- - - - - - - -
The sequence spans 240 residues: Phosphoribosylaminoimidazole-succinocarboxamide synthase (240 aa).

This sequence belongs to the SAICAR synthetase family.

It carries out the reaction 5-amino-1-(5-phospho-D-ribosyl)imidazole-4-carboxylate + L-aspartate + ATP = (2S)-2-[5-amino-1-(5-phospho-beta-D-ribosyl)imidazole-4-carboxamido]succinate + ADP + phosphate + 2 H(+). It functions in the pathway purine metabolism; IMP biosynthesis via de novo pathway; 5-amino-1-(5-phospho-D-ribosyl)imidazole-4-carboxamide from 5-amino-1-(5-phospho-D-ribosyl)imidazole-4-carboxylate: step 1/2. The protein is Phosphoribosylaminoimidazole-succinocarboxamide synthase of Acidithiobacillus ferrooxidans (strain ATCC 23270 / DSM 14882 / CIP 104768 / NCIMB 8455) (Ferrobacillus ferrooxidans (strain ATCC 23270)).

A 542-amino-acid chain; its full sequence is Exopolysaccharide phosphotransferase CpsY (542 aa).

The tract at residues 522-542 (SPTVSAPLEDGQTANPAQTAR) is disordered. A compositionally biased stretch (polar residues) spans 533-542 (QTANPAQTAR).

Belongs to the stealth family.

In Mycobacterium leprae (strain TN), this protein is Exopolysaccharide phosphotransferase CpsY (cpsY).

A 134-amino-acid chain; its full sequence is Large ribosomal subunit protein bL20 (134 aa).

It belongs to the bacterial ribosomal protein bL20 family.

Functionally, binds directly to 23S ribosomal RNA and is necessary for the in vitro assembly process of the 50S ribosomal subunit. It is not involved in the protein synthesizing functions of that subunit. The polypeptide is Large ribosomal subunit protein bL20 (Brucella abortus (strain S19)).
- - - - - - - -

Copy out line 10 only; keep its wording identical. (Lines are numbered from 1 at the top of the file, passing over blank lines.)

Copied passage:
Functionally, binds directly to 23S ribosomal RNA and is necessary for the in vitro assembly process of the 50S ribosomal subunit. It is not involved in the protein synthesizing functions of that subunit. The polypeptide is Large ribosomal subunit protein bL20 (Brucella abortus (strain S19)).